- While teething seems to happen pretty much all the time… some teeth hurt more. If you suspect this might be the issue, check to see if your child is getting molars. These teeth in particular can really impact sleep, even if sleep hasn’t been impacted by teething before. If you feel comfortable giving ibuprofen, try doing that before bed and see if it helps. If not, use a frozen teether, or something else to help your toddler’s mouth to feel better.
- If not feeling well, or if teething is causing pain, your child might be extra tired and need to get to bed earlier for a short period of time.
- Growth spurts can cause your child to be extra hungry, and extra tired. If you suspect a growth spurt, try temporarily offering a snack closer to bedtime, or a glass of milk. Try moving bedtime earlier during this phase. And remember these changes are only temporary. As soon as you can, get things back to normal and switched back.
- External Forces
- Do a quick assessment of your child’s sleeping environment. Again, this is usually never the actual cause of the night wakings, but it can exacerbate the issue.
- Make sure their room is warm enough, dark enough, and that their sleep space is comforting and inviting. Make sure they are wearing warm enough clothes in case they kick off their blanket during the night. Keep a sound machine on so noises in the house and outside don’t disturb them unnecessarily.
Real Life Example – The Solution for William’s Night Waking
After determining that William’s nap is too short, we decided to make a change and prioritize nighttime sleep over a picture perfect family lunch. LOL
William’s new schedule that I’m aiming for is 7 am wake, 12-3/3:30pm nap (start time moved from 12:45 to 12), and 7 :30 pm bed.
We made a small change to get William napping earlier to extend the length of his nap. This means that he’ll have lunch and be going down for nap, when Caroline is starting her lunch break. It means they won’t eat lunch together. I hate that a little bit, but we have breakfast and dinner together, and William’s sleep really needs to be a priority. So, this is how it’s going to be.
After 1 week of making the change, things are already better! I haven’t consistently gotten him down as early as 12 pm for his nap, and on the days I haven’t, he’s woken at night. We are still having to wake him after his nap, but he seems to be in a much lighter sleep, so I think we are on track here.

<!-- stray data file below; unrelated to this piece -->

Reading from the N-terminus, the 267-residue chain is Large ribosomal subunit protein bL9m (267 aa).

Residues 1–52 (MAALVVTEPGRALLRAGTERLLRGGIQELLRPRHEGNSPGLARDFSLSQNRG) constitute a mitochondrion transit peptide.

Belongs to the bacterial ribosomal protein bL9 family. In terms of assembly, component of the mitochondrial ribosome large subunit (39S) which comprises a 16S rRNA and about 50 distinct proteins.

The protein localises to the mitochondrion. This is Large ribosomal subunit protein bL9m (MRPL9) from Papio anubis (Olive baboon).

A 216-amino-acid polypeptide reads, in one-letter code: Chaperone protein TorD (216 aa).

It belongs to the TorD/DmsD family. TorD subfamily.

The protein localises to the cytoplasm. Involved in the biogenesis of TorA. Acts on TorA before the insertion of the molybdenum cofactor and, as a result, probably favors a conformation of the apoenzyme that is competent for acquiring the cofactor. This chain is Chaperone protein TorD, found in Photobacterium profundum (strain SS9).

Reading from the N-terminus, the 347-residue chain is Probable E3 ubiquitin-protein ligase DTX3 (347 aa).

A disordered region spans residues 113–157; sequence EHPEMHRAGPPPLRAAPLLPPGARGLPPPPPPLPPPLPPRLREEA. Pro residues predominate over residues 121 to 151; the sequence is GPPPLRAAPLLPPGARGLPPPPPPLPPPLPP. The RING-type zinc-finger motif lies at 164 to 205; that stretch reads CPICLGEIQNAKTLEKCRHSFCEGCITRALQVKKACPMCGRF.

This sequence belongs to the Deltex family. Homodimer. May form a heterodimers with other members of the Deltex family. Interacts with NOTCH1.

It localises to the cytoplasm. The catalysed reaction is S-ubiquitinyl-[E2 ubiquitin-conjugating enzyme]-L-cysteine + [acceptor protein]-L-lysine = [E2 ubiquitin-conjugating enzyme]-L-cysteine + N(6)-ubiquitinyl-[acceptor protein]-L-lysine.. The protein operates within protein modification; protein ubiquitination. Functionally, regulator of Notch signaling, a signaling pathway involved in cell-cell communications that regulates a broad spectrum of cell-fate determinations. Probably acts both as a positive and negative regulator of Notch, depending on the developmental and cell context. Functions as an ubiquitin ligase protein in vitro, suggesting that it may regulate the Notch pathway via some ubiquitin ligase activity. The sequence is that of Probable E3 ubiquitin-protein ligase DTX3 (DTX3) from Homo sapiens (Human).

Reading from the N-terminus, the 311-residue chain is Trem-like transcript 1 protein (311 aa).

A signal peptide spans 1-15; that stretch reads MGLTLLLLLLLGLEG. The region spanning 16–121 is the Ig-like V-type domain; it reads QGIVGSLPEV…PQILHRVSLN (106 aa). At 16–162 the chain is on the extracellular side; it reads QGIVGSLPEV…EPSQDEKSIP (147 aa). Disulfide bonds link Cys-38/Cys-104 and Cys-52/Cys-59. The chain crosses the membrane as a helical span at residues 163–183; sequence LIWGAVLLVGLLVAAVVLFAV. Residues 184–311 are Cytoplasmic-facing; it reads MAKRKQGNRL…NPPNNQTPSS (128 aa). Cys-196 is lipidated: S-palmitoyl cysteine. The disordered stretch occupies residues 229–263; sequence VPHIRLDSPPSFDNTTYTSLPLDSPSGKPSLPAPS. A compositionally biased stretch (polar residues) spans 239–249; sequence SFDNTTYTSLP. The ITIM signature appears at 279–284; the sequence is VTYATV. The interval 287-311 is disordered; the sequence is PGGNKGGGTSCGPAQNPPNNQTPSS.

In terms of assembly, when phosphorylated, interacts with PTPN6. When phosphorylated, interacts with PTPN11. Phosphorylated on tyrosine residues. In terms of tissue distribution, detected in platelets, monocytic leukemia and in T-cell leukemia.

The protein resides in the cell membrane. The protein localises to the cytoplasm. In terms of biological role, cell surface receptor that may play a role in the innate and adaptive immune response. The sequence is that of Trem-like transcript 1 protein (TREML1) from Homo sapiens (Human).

As with anything we ran into some issues and roadblocks that just prevented us from perfecting this change this week. That always happens right!? Christmas, a couple of loud wind storms waking him at night, and he seems to have had his first nightmare. In addition to that we started potty training. So, this was far from a “normal” week. Even with all of that we saw a marked improvement. Looking forward to the normalcy of the days ahead to really give this a try, though, since we’ve already seen his nighttime sleep get better!
Troubleshooting nighttime sleep issues with a toddler can feel daunting, but remember to just take it one step at a time. Go down the list of potential reasons and be honest with yourself about your thoughts and observations. Take a few days and think through it, write things down, and really notice what’s happening. Then, make ONE change at a time. See if it helps. If not, keep going through the list and trying new things until you find the solution that works.
Other posts of interest:
- Click here to read “When Do Toddlers Stop Napping?” and find out if your child is ready.
- Click here to read “Toddler Won’t Nap? How to Make the Transition to Rest Time”
- Click here to read “Toddler Refuses to Nap? Implement Rest Time Rules Instead“
Frequently Asked Toddler Sleep Questions
Toddlers have the ability to sleep all night and should not be waking in the middle of the night. If they are waking, look through the 4 potential issues that might be causing this: daytime sleep issues, teething/not feeling well, learning new skills, and external forces such as temperature, etc.
If your toddler is waking at night, it is likely due to 1 of these 4 common reasons: daytime sleep issues, teething/not feeling well, learning new skills, and external forces such as temperature, etc.
First identify the reason your child is night waking. Once you do this, the solutions are pretty straight forward. These are the most common reasons for night wakings: daytime sleep issues, teething/not feeling well, learning new skills, and external forces such as temperature, etc.
There are 4 main reasons a toddler is night waking: daytime sleep issues, teething/not feeling well, learning new skills, and external forces such as temperature, etc.